Design and Optimization of Ultra-Small Transistors (DOUST)

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Project DOUST: Design and Optimization of Ultra-Small Transistors


Initiating rather than following trend. (Bill Gates)


"Everything should be made as simple as possible, but not any simpler." (Elbert Einstein)

"Politics is for the present, but an equation is something for eternity." (Elbert Einstein)

"The best way to predict future is to invent it." (Alan Kay)

"The sciences do not try to explain, they hardly even try to interpret, they mainly make models.  By a model is meant a mathematical construct which, with the addition of certain verbal interpretations, describes observed phenomena.  The justification of such a mathematical construct is solely and precisely that it is expected to work." (John von Neumann)


This project is directed towards the construction and implementation of a framework for the design and optimization of ultra-small transistors in the context of the 0.18-µm CMOS process technology to be developed by Chartered Semiconductor Manufacturing Ltd (CSM). Sequence and segmentation of a design allows device design problems to be tackled individually and optimization to be linked with process and circuit considerations. Under this framework, transistor structures can be designed and optimized in relation to circuit constraints and fabrication parameters. Eventually, this approach will not only efficiently balance the trade-off and ensure convergence to a good design, but also make sure that resources and time are well deployed. The TCAD (technology CAD) approach to technology development, sometimes referred to as "virtual wafer fab," has been employed in all major semiconductor companies worldwide. With this approach, trade-off in determining process windows can be made for various circuit constraints and device optimization considerations without going through the expensive wafer processing.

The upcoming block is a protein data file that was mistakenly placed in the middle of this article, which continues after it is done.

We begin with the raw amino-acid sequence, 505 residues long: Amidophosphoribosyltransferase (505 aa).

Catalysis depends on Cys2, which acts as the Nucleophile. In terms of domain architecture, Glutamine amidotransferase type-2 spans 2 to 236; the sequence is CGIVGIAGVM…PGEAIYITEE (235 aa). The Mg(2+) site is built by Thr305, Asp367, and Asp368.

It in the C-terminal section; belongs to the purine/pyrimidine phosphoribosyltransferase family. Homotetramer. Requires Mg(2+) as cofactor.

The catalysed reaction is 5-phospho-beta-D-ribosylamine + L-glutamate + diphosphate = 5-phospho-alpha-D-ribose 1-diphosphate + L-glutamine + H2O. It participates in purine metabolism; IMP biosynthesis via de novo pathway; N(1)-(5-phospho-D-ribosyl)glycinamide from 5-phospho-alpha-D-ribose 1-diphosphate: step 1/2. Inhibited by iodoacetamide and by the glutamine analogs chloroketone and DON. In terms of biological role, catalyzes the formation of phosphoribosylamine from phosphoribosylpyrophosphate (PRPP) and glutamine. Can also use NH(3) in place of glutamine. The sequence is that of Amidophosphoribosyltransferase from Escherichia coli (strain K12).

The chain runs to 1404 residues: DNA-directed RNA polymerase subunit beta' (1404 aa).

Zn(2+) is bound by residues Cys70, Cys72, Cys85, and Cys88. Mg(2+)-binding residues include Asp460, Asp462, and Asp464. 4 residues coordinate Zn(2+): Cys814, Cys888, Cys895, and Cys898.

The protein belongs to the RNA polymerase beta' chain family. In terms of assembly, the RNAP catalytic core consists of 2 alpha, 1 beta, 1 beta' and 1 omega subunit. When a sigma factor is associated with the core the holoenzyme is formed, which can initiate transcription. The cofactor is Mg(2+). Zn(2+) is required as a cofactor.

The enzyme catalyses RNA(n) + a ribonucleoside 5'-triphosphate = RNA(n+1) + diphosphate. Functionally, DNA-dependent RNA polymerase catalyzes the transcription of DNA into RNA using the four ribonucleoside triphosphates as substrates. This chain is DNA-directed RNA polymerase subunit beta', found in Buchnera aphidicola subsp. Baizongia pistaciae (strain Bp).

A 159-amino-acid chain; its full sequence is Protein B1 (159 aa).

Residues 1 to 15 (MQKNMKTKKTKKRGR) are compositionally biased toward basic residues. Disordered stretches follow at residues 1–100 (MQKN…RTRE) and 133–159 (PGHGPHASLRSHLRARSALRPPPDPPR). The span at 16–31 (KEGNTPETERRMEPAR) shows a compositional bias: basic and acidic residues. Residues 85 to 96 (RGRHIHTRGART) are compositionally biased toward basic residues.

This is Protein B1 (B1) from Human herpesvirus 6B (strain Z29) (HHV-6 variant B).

1. A framework for the TCAD approach to technology development and transistor design will be constructed, from which any new process/device design can be evaluated efficiently.
  2. Process and device simulators will be calibrated so that major physical models and the associated parameters can fit experimental results of a given 0.25-µm process, which will be used as a basis for the 0.18-µm technology development.
  3. Key design parameters will be identified and related to process conditions using Design of Experiments (DOE), from which process windows can be obtained to bracket the final optimal design.
  4. Simplified analytic equations will be formulated to give a first-order approximation for device performance prediction and optimization.
  5. Circuit parameters will be extracted from "virtual wafer" experiments, and compared with real experiments through SPICE simulation.
  6. Specific process and device phenomena will be investigated based on the advanced physical models and, if necessary, new models will be developed.
  7. Professional scientists and engineers as well as graduate students will be trained in this project.